Yeah, and that’s exactly what happened. At the end of the three months, I was like “No, don’t go away…!” But he said he was gonna do it, and he did it. I was really glad for that time. And maybe it wasn’t three months; I’m forgetting the exact timeframe. But there was that period where Loïc was all over everything, and I was really thankful for it.

Well, he sounds like he might be a future guest, because I’ve gotta hear – he probably has stories from all sorts of projects that he’s gone into and helped out.

Yeah. And until I’d heard from him, I’d never encountered anyone who worked that way.

I haven’t either.

My way of working - I make lots of tiny pull requests on things that I need fixed. I use a Vim plugin, and it doesn’t work quite right, and I’ll go and make a fix. Or [unintelligible 00:26:53.24] library I’ll make a fix.


So I will make little changes all over the place, but I’m not just gonna pick a project almost at random - I don’t know how he picked - and commit to it. So that was a very interesting style of working, and something that I really liked.

The other difficulty I find with being a maintainer is just the context switching. If I’m working on with my cup of coffee in the morning, and then I go to work, I’ve gotta forget about all of that excitement that I might have had in the morning, and become excited about Open edX. I’ll do that, and during the workday I’m embedded in those concerns, and I’m thinking about what to do and I’m plotting out where I can go from that, and then in the evening - well, now I’m switching back to Then during the weekend it’s sort of the same dynamic, but with much bigger shifts.

That kind of context switching can be difficult, not only because you might lose the technical thread of what you were thinking about, but you get excited about like “The next thing I’m gonna do… Oh, now I have to wait eight hours before I can do that thing.”

I have to ask for your opinion on code coverage, since we’re here and you write a code coverage tool…

Okay. I have opinions.

…and I’m seeing you have 90% code coverage on

It sounds kind of ironic, right? Why isn’t it 100%…?

Yeah. You’re not a 100% kind of guy?

Well, it’s not that… I don’t know if that’s the question you wanted to ask.

I have a couple questions, that’s one of them. Yeah, go ahead.

The problem here is that there is a significant amount of code in which runs inside the Python trace function, which is code that cannot itself be covered or measured, because you are inside the measurement, and Python is not set up for it to measure its own measuring function. So there’s a lot of code there that cannot easily be seen by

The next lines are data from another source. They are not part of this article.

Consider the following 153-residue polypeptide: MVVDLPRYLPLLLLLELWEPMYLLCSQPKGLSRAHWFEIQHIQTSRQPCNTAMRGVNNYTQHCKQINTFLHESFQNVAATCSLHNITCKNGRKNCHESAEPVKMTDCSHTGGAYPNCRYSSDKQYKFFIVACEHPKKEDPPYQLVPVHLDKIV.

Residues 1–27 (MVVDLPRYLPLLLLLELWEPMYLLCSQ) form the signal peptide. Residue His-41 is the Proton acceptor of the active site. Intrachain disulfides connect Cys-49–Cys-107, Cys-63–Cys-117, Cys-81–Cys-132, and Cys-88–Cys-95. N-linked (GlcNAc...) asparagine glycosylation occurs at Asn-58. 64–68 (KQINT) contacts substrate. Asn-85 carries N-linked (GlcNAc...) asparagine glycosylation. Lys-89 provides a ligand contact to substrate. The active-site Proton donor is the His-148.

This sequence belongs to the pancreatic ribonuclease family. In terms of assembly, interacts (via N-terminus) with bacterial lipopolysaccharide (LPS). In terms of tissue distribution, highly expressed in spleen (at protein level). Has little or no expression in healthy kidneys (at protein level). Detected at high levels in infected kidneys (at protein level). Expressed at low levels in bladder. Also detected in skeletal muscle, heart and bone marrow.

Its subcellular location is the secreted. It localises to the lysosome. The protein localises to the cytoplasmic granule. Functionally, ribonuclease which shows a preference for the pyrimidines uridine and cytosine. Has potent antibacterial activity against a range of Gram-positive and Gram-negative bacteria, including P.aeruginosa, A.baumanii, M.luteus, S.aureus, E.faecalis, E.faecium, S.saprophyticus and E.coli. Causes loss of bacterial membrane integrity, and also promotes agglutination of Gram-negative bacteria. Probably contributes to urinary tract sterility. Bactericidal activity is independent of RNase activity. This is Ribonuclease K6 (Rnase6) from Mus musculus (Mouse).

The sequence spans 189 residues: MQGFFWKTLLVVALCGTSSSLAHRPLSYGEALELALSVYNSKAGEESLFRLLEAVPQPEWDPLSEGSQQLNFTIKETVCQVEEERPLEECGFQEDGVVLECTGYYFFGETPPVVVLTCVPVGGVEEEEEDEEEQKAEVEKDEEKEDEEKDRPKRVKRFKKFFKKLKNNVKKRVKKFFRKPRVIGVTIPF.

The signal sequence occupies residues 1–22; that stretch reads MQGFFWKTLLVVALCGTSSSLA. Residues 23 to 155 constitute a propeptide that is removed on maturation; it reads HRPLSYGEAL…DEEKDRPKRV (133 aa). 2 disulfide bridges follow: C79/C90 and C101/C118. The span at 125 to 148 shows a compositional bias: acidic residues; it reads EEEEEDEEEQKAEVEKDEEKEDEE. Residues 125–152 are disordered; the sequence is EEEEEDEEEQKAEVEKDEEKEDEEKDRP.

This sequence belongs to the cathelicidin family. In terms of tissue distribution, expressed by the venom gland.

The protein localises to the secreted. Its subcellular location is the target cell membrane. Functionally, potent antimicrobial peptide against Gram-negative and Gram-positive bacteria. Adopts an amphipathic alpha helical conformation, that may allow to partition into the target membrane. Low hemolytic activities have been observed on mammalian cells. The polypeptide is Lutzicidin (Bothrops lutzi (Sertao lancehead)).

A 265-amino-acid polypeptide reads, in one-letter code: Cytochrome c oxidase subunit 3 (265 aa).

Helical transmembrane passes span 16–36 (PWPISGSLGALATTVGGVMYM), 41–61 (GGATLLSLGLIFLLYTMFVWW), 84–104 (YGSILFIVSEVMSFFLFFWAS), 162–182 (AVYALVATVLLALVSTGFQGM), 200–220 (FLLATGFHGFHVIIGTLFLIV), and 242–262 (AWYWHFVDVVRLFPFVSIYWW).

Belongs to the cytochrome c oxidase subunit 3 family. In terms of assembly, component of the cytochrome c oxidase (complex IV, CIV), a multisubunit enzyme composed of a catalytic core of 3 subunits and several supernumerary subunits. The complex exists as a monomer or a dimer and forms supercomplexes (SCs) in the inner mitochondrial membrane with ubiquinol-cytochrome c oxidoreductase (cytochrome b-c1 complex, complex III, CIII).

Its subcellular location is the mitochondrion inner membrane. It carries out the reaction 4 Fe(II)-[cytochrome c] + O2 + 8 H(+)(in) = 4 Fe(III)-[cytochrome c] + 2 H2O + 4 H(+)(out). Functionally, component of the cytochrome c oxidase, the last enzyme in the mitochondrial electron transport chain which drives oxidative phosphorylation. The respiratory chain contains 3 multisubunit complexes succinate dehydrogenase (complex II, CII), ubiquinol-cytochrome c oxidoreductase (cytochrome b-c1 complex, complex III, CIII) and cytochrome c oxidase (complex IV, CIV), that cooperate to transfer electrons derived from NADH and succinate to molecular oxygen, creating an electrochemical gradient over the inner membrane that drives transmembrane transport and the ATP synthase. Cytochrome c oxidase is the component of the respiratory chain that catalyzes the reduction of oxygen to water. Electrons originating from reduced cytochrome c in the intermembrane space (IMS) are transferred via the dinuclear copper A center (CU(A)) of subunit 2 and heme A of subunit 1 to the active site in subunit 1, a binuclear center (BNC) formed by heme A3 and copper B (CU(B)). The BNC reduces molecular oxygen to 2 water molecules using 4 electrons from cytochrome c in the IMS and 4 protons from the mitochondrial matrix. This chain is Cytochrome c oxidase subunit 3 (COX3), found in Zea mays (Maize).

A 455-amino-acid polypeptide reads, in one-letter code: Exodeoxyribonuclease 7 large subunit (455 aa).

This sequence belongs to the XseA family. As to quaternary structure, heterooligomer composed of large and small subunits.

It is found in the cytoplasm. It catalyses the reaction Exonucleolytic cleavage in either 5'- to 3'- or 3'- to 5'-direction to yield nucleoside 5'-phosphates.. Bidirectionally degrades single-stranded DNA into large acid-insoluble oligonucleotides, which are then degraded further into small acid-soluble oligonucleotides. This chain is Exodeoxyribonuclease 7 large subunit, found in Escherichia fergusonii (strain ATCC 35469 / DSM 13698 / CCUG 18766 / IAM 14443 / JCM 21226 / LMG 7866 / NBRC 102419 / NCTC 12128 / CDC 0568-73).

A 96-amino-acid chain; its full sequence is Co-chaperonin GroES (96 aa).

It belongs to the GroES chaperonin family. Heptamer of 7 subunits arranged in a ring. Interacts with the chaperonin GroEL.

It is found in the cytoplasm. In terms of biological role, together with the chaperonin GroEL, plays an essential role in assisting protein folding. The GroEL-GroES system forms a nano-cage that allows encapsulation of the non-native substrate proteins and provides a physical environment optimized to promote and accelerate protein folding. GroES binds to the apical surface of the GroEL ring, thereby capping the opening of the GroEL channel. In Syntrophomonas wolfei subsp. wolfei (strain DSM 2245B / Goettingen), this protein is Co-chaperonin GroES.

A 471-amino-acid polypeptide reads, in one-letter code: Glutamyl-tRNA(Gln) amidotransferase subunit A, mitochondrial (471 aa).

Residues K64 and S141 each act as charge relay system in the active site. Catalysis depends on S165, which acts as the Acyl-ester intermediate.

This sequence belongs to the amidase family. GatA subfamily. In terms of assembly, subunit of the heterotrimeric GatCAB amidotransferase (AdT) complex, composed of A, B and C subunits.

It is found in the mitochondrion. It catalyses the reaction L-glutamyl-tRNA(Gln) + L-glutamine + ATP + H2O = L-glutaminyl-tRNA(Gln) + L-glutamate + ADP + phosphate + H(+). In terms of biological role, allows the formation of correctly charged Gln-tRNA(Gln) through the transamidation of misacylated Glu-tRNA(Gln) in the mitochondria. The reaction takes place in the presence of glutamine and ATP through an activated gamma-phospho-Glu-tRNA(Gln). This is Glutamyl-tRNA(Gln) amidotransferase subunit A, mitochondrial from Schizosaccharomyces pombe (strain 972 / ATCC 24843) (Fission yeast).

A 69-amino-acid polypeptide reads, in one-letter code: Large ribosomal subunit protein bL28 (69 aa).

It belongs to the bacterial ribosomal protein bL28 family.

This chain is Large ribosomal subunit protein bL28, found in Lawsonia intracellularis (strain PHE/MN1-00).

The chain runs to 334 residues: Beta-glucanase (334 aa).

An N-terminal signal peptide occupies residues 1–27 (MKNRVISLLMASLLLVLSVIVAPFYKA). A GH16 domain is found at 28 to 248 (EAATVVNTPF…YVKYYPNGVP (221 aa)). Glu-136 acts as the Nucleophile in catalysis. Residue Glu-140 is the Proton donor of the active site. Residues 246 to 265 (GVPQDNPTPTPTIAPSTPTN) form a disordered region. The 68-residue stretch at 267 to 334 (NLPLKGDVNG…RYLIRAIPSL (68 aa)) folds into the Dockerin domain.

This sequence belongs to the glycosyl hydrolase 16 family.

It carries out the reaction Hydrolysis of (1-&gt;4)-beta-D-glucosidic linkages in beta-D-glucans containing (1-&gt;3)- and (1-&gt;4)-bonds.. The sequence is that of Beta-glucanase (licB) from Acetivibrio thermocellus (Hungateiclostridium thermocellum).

It’s like a doctor operating on himself… He just can’t.

Yeah, exactly. Something like that. So that’s where that 10% comes from. I mean, there’s a couple of percent that are probably just me not pushing quite hard enough on the lever to get the percentage up, but the bulk of that 10% is because of that problem. And honestly, I’ve thought about tricky ways to get at it, but I also recognize that it’s probably not worth it.

[laughs] So do you feel a pressure to go to 100% because you build a code coverage tool, or do you believe in that level of coverage as a practice?

I do believe in that level of coverage as a practice…

I have myself personally been in a situation where I had a file that had only one line that wasn’t covered, and I looked at that line and I thought “Well, that’s fine. There’s no need to test that weird case, but okay, let’s go ahead.” I write the test, and there’s a bug in that line.

So I have found it to be useful to get to 100% coverage. I know it can be very difficult, and it means dealing with weird edge cases and maybe contorting a bit to get at those edge cases…

The other thing about 100% coverage is once you get there, then you’re really out of luck, because…

You’re not writing more code. [laughs]